Classification and characteristics of protoctists

v

Kingdom protoctista

(Greek protos, very first; ktistos, to establish)

As was noted in the five kingdom classification of Margulis and Schwartz, the protoctista is probably the most controversial group because it is the least natural. It is really a collection of all the eukaryotic organisms that do not fit neatly into the other three eukaryote kingdoms. Many are unicellular.

The protoctista contains eukaryotes that are generally regarded as identical or similar to the ancestors of modern plants, animals and fungi. It includes organisms which resembles early plants (algae), early animals (protozoa) and early fungi (oomycota). It also includes a group known as the slime moulds which produce spores like fungi but can creep slowly over surfaces and are therefore motile like animals. The earliest eukaryotes were probably unicellular organisms which moved by beating flagella.

The group is fascinating to those interested in evolution because they are the link between prokaryotes and the more advanced eukaryotes like plants and animals. For example, during the 1960s it was discovered that mitochondria, the ‘powerhouses’ of cells that provide energy in aerobic respiration, contained their DNA and ribosomes which resemble those of prokaryotes. There is now good evidence based on an examination of the base sequences in the mitochondrial DNA, that mitochondria were formerly aerobic bacteria (prokaryotes) that invaded an ancestral eukaryote cell and ‘learned’ to live symbiotically within it. Now all eukaryote cells contain mitochondria, and the mitochondria can no longer live independently.

Like mitochondria, chloroplasts, the chlorophyll containing organelles responsible for photosynthesis, also contain their own prokaryotic DNA and ribosomes. These seem to have evolved from photosynthetic bacteria that invaded the heterotrophic animal-like cells, turning them into algae which are autotrophic. It is also likely that red algae may have evolved in this way from blue-green bacteria and that green algae evolved from green bacteria known as prochlorophytes.

The theory that mitochondria and chloroplasts are the descendants of symbiotic bacteria is known as the endosymbiont theory. An endosymbiont is an organism that lives symbiotically inside (endo-) another organism.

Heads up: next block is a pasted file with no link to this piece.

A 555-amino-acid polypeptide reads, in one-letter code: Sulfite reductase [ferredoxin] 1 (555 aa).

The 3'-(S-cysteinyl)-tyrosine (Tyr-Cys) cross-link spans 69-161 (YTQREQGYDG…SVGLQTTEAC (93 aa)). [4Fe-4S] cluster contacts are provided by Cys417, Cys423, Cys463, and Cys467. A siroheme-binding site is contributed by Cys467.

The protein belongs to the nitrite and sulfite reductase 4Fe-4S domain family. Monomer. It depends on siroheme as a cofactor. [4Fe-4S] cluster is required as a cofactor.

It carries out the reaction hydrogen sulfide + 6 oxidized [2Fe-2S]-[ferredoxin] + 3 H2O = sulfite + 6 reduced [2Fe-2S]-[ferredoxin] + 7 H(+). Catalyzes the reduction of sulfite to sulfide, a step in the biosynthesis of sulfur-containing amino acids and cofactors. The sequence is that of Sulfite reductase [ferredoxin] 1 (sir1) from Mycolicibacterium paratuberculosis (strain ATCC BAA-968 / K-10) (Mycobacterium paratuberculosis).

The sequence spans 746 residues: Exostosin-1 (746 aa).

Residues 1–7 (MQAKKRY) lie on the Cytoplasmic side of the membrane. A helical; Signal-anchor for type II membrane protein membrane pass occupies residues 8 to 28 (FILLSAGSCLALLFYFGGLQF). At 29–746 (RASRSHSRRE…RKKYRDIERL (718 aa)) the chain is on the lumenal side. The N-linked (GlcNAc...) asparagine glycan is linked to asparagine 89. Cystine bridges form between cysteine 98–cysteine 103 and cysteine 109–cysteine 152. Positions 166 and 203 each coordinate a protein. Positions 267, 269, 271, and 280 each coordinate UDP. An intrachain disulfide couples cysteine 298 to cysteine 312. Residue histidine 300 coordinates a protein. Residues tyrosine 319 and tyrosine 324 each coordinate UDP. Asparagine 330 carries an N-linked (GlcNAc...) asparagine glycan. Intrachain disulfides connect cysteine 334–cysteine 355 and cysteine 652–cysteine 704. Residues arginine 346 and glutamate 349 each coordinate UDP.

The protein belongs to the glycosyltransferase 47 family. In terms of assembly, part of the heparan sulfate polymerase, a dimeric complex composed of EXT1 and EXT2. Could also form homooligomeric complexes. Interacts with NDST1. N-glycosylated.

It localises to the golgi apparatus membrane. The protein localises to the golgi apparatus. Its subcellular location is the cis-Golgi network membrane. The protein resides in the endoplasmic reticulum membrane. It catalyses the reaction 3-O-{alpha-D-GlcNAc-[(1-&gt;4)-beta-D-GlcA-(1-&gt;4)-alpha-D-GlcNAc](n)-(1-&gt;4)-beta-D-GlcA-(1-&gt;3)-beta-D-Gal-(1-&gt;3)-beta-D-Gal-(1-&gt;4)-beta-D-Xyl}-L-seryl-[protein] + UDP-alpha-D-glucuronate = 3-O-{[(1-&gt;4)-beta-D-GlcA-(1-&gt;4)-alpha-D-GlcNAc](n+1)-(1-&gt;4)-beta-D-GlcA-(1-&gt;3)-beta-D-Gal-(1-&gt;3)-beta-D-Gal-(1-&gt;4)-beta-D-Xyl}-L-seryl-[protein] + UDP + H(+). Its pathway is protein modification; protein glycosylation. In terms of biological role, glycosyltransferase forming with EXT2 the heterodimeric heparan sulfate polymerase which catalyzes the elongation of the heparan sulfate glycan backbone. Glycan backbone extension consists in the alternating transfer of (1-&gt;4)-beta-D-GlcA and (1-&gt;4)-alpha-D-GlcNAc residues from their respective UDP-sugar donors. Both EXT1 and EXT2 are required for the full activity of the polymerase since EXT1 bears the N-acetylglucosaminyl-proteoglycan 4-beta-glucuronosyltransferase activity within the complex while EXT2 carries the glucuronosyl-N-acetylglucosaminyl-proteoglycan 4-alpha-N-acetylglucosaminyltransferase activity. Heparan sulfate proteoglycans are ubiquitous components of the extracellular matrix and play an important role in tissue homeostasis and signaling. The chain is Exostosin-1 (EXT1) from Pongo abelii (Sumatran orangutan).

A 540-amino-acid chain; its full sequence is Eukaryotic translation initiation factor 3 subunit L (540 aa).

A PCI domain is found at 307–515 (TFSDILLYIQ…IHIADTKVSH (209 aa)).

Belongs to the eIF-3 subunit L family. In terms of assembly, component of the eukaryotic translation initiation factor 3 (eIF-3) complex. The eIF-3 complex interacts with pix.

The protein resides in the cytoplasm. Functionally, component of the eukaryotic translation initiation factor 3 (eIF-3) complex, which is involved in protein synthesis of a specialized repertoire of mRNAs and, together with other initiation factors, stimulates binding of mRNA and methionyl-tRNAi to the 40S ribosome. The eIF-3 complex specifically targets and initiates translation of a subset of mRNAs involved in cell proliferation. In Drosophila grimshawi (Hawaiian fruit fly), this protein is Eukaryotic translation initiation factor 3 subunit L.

Phylum Oomycota

Oomycotes are close relations of the fungi and have similar structure, but are now regarded as a more ancient group. Their cell walls contain cellulose, not chitin, as the strengthening material. Their hyphae are aseptate. In this phylum are a number of pathogenic organisms, including the downy mildews. One of these, Phytophthora infestans, will be studied as an example of a parasite which is generally described as obligate. Perosnospora, an obligate parasite, will also be mentioned for comparison. Finally, Pythium will be examined as a typical example of a facultative parasite. An obligate parasite is one which can only survive and grow in living cells whereas facultative parasites typically bring about the deaths of their hosts before living saprotrophically on the remains.

Phytophthora infestans

Phytophthora infestans is a pathogen of economic importance because it parasitizes potato crops, causing a potentially devastating disease known as potato blight. It does not grow independently of its host and in this respect resembles obligate parasites. It is similar in its structure and mode of attack to another member of the Oomycota, Perosnospora, which is a common, but less serious, disease of wallflower, cabbage and other members of the plant family cruciferae.

The Phytophthora mycelium overwinters in potato tubers and grows up to the leaves in spring. Blight is usually noticed in the leaves in August.

A mycelium of branched, aseptate hyphae spreads through the unicellular spaces of the leaves, giving off branched haustoria which push into the mesophyll cells and absorb nutrients from them. Haustoria are typical of obligate parasites. They are specialised penetration and absorption devices. Each is a modified hyphal outgrowth with a large surface area which pushes into cells without breaking their cell surface membranes and without killing them.